Accordingly, it is an object of the present invention to provide a liquid jet recorder of the above-mentioned type, which in a simple manner facilitates that the intensity of a recording color may be controlled within a predetermined range of accuracy.
The foregoing object is inventively achieved in that the signal source comprises a number of impulse generators which correspond to the number of desired color steps for each image point, whose impulse sequences are in synchronism, which possess equal impulse amplitudes and may be differentiated from each other with respect to the sensing relationship of the color steps; and including means for connecting the required impulse generator required for the recording of a desired color step on an image point to the associated electrode, while providing an identical recording time for all image points. In contrast with the state of the technology, the high-voltage applied to a control electrode for modulation of the liquid jet, in the present invention, remains constant. The intensity modulation is carried out by sensing of the high-voltage and thereby of the liquid jet, whereby the sensing ratio corresponds to the intensity of the recorded color. The inventive liquid jet recorder is applicable as a color recorder without requiring any appreciable additional circuitry requirements.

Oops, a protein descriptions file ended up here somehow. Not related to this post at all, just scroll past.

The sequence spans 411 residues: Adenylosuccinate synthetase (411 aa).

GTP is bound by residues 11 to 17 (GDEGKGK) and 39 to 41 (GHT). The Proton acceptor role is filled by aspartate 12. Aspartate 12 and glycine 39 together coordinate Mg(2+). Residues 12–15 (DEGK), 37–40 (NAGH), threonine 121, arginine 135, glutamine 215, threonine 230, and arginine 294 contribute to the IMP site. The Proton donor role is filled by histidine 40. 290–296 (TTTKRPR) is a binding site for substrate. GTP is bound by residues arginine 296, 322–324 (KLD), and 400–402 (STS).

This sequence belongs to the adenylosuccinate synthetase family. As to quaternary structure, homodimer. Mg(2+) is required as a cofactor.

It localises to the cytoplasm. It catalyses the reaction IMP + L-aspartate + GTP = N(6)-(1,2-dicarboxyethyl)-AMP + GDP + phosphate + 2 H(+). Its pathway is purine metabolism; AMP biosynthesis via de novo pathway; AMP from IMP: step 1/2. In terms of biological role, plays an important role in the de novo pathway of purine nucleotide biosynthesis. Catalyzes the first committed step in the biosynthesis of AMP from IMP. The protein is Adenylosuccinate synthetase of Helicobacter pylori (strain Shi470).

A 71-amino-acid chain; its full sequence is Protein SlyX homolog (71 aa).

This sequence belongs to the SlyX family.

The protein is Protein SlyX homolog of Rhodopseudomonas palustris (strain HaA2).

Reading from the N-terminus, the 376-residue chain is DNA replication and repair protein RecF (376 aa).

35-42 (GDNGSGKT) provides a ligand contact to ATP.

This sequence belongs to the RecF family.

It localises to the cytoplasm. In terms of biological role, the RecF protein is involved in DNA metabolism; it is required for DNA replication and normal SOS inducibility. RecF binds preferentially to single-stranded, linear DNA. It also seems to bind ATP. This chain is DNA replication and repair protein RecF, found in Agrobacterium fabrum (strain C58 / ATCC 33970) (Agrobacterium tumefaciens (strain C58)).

In a preferred embodiment of the invention, provision is made that the liquid jet recorder be monitored with respect to the satisfactory function thereof so as to prevent that, in an undesirable manner, apparatus components may be struck by the recording liquid and thus made dirty.
Further details of the invention may now be ascertained from the following description of an exemplary embodiment thereof, taken in conjunction with the accompanying drawings; in which:
FIG. 1 shows a schematic representation of the liquid jet recorder constructed pursuant to the invention;
FIG. 2 is a circuitry detail in the liquid jet recorder of FIG. 1;
FIG. 3 shows three impulse sequences during the operation of the circuitry of FIG. 2;
FIG. 4 shows a circuit diagram of a monitoring installation used in connection with the recorder; and
FIG. 5 illustrates a circuit diagram of a control installation for the liquid jet recorder of FIG. 1.
The fluid or liquid jet recorder, as shown in FIG. 1, includes a drum 1 on which there is stretched or mounted a recording carrier 2 constituted of a sheet of paper. For recording there are employed three recording or scribing systems 3 through 5 which, respectively, consist of a control electrode 6 through 8, and a jet nozzle 9 through 11. The jet nozzles 9 through 11 project the required recording liquid from supply receptacles 12 through 14 through the use of pumps 15 through 17, through the control electrodes 6 through 8. Between the jet nozzles 9 through 11 and pumps 15 through 17 there may also be, respectively, positioned pressure regulators 18 through 20.